Eating in at home/Cooking for lunch is cheaper in the UK. Eating out routinely is more expensive and restaurant wise, the prices are thereabouts.
Why the disparity? First I have to qualify that with the UK's rate of VAT. VAT is just like our GST levied at the point of sale. Unfortunately, it is 20% and not 7% like in Singapore. Quite high huh!
VAT is levied on food sold for immediate consumption (e.g. in a restaurant) but is NOT levied on essential items. This includes stuff like medical prescriptions (7.85pounds per prescription regardless of quantity or type of medicine), food and drink for human consumption (excluding stuff like alcohol, fizzy drinks, sweets, ice cream and crisps which are deemed not "essential"). This is why groceries are so much cheaper here. I think this is also a fairer system in that despite VAT being intrinsically regressive, steps have been taken like zero rating essential items to reduce the regressive effects of this tax. I think this is a puzzling step Singapore has yet to follow.
With groceries being cheaper, you'd expect that eating in is cheaper.
A few price comparisons between the nation's largest grocer and Singapore's largest grocer NTUC shows some quite remarkable disparity.
The following is a short list of items I have compiled which I think are broadly similar. I have taken prices from tesco.com and fairprice.com.sg.
The top columns are goods in the UK and the bottom, Singapore.
exchange rate are ~ 2:1.
Tesco Everyday Value Wholemeal Bread 800g: 47p
Budget Enriched Wholemeal Bread 600g: $1.60
Tesco Creamfields Semi Skimmed British Fresh Milk 4 pints (2.272L): 1 pound
Farmhouse Fresh Milk (2L): $5.35
Tesco Everyday Value Frozen Chicken Parts 2 kg: 3.09 pounds
Frangosul Frozen Chicken Cuts 2kg: $7.90
Tesco Everyday Value Eggs x10: 1.09 pounds
Pasar Fresh Eggs: $1.80
Kelloggs Frosties 750g: 2.68 pounds
Kelloggs Frosties 300g: $4.95
Tesco Sunflower Oil 1L: 1.68 pounds
Fairprice Sunflower Oil 1L: $4.15
Tesco Everyday Value Long Grain Rice 1kg: 40p
Budget Long Grain White Rice 5kg: $5.90
Tesco Everyday Value Plain/Self Raising Flour 1.5kg: 52p
Fairprice Plain/Self Raising Flour 1kg: $2.25/$2.75
Have a look for yourself. Things are cheaper. Of course, chinese foodstuff is more expensive, for example a bulb of garlic costs 25p whilst it wouldn't even cost 20c in Singapore, Lady's Finger which I absolutely love stir fried is 3.29 pounds a kilo, etc.
I cook for lunch normally. This is my cost for 4 meals:
1/2 kg of long grain rice- 20p
1/2 kg of chicken breast meat- 2 pounds
1 bottle of Tesco sauce (sweet sour, black bean, whatever)- 99p
1 Broccoli- 70p
Works out to be 1 pound per meal.
Eating Out routinely
This is your everyday McDonald's meal or a simple lunch at the hawker center.
In Singapore, a Mcdonald's meal won't cost more than $7 but it's about 4.29 pounds here. However there are always coupons which they give out where it's 2.19 pounds for a Big Mac and a medium fries. Still expensive by Singapore standards.
I don't frequent "atas" coffeeshops like Costa or Starbucks often whether in Singapore or UK, so I can't comment, but friends who do say the prices are actually slightly cheaper in the UK. (I don't understand why people would buy a S$6 cup of coffee anyway)
No such thing as hawker centres here. So what do people eat for lunch? I personally cook. Usually I have classes 9am to 5pm Monday to Thursday and a half day on Friday. So, I will cook for M to T and then cook something special or eat out on Friday afternoon.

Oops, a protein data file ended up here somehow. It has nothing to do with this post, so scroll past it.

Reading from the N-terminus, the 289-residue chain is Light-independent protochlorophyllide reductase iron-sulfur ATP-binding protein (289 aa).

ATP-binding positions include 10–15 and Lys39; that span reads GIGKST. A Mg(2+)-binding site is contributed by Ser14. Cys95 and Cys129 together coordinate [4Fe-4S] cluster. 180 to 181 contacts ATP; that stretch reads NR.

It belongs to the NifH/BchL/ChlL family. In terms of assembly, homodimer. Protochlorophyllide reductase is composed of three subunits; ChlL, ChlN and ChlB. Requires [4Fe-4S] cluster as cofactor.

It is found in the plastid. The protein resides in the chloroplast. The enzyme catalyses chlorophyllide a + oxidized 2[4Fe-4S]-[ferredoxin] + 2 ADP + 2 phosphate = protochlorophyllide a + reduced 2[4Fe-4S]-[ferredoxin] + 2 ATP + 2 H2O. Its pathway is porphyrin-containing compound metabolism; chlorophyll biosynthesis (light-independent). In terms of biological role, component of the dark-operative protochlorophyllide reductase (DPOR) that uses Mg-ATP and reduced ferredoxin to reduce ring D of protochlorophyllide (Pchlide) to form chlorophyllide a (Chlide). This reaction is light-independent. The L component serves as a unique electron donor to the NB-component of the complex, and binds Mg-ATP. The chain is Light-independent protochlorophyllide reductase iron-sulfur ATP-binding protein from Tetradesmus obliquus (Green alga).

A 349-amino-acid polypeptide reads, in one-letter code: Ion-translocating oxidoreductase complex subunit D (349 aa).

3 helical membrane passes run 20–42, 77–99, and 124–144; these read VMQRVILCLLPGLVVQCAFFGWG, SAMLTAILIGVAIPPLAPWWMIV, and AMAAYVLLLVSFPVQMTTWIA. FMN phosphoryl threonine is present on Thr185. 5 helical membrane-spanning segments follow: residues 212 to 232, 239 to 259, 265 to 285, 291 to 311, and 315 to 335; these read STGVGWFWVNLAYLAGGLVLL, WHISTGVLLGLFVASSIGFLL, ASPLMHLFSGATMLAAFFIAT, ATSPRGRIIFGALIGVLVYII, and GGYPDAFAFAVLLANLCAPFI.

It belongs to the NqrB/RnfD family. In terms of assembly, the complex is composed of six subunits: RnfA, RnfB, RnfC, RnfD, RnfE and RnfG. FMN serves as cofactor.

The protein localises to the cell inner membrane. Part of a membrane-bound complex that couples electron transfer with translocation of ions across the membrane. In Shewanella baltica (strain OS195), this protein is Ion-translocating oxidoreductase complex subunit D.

What do others do? Usually, they will go and buy baguettes or subs from cafes around the Uni for about 2.5 pounds for quite a large meat sub, think its about 9" long. Otherwise, Tesco has a meal deal where you can choose a sandwich, crisps/apple/banana and a drink for 2.50 pounds. I suspect Tesco's profit margin for this particular combination is pretty high.
So, what do you do when you're hungry and have nothing to eat at home? Quite a miserable selection here to be honest. Everything here closes by 7, so your only option is what people call "takeouts". These are usually shops which sell very unhealthy food like fried chicken and chips, pizza, and other stuff like Chinese food, Indian food etc. They then deliver to you provided you meet a minimum order, usually in the region of 5-7 pounds.
|Your average takeout menu.|
The food is usually very unhealthy, laden with all your baddies like cholesterol, saturated fats, calories etc. It can be quite a nice treat sometimes but I suspect the proliferation and popularity of these takeaways are fueling Britain's obesity crisis. However, it is cheap (usually in the region of 2 to 4 pounds max per person), probably the cheapest kind of food you can get in this country. So the poor again are disproportionately hit.
Eating out in restaurants
For some reason or other, buffet restaurants here are cheap. In Leeds city center, there is a chinese buffet my friends and I often visit when we require a chinese fix and don't feel like cooking. it's 6.2 pounds for a selection I'd say is around sakae sushi's. A higher quality Thai Buffet is 11 pounds.
The other restaurants I've been in, like Beefeater etc are around the same price as the equivalents in Singapore, about 10-15 pounds for a steak or so.
Obviously, there are many more atas restaurants around which are the same price or so but if you ask me, I enjoy my $4 yu pian mi fen with $1.50 sugar cane juice more.
As you can see, if you have the time, cooking is cheaper and people here cook alot. As you can see, the alternative is grease laden food which really can't be good for the body. I think it's probably one of the reasons why the angmohs in general already know how to cook and us Singaporeans just learn how to cook when we come here.
However, high quality restaurants are in no shortage here and you easily can get a good meal for around the same price as in Singapore.